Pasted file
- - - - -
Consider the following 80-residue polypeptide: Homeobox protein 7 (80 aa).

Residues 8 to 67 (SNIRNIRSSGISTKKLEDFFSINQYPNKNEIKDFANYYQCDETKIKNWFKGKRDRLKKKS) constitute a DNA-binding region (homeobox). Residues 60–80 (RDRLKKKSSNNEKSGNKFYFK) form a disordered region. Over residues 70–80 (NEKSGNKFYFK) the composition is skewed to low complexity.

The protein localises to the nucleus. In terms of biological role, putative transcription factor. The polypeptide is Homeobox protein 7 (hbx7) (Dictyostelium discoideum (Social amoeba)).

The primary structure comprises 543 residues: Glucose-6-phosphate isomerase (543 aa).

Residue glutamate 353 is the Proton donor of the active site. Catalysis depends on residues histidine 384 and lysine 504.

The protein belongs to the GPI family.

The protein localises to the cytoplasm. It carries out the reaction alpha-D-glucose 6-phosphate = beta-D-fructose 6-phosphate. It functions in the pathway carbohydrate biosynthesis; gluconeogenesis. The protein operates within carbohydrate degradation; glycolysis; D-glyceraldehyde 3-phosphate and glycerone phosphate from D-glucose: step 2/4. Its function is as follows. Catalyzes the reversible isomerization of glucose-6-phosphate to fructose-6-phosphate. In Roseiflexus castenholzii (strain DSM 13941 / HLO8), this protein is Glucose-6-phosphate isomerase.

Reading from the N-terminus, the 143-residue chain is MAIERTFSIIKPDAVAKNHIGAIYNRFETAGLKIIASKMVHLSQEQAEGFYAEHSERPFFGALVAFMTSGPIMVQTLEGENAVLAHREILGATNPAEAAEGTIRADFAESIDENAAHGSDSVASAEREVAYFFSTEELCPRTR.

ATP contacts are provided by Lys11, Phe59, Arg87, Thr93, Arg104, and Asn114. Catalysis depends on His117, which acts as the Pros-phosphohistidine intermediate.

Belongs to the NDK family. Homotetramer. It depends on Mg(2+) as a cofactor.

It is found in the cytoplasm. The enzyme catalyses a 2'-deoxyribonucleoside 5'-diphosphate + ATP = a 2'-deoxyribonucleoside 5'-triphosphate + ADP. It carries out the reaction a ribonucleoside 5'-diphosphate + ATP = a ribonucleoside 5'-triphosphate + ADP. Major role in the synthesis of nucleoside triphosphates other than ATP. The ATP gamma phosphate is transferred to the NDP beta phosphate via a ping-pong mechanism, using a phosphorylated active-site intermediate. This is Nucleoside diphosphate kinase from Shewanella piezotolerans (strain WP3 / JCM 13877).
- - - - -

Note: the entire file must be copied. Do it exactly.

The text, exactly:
Consider the following 80-residue polypeptide: Homeobox protein 7 (80 aa).

Residues 8 to 67 (SNIRNIRSSGISTKKLEDFFSINQYPNKNEIKDFANYYQCDETKIKNWFKGKRDRLKKKS) constitute a DNA-binding region (homeobox). Residues 60–80 (RDRLKKKSSNNEKSGNKFYFK) form a disordered region. Over residues 70–80 (NEKSGNKFYFK) the composition is skewed to low complexity.

The protein localises to the nucleus. In terms of biological role, putative transcription factor. The polypeptide is Homeobox protein 7 (hbx7) (Dictyostelium discoideum (Social amoeba)).

The primary structure comprises 543 residues: Glucose-6-phosphate isomerase (543 aa).

Residue glutamate 353 is the Proton donor of the active site. Catalysis depends on residues histidine 384 and lysine 504.

The protein belongs to the GPI family.

The protein localises to the cytoplasm. It carries out the reaction alpha-D-glucose 6-phosphate = beta-D-fructose 6-phosphate. It functions in the pathway carbohydrate biosynthesis; gluconeogenesis. The protein operates within carbohydrate degradation; glycolysis; D-glyceraldehyde 3-phosphate and glycerone phosphate from D-glucose: step 2/4. Its function is as follows. Catalyzes the reversible isomerization of glucose-6-phosphate to fructose-6-phosphate. In Roseiflexus castenholzii (strain DSM 13941 / HLO8), this protein is Glucose-6-phosphate isomerase.

Reading from the N-terminus, the 143-residue chain is MAIERTFSIIKPDAVAKNHIGAIYNRFETAGLKIIASKMVHLSQEQAEGFYAEHSERPFFGALVAFMTSGPIMVQTLEGENAVLAHREILGATNPAEAAEGTIRADFAESIDENAAHGSDSVASAEREVAYFFSTEELCPRTR.

ATP contacts are provided by Lys11, Phe59, Arg87, Thr93, Arg104, and Asn114. Catalysis depends on His117, which acts as the Pros-phosphohistidine intermediate.

Belongs to the NDK family. Homotetramer. It depends on Mg(2+) as a cofactor.

It is found in the cytoplasm. The enzyme catalyses a 2'-deoxyribonucleoside 5'-diphosphate + ATP = a 2'-deoxyribonucleoside 5'-triphosphate + ADP. It carries out the reaction a ribonucleoside 5'-diphosphate + ATP = a ribonucleoside 5'-triphosphate + ADP. Major role in the synthesis of nucleoside triphosphates other than ATP. The ATP gamma phosphate is transferred to the NDP beta phosphate via a ping-pong mechanism, using a phosphorylated active-site intermediate. This is Nucleoside diphosphate kinase from Shewanella piezotolerans (strain WP3 / JCM 13877).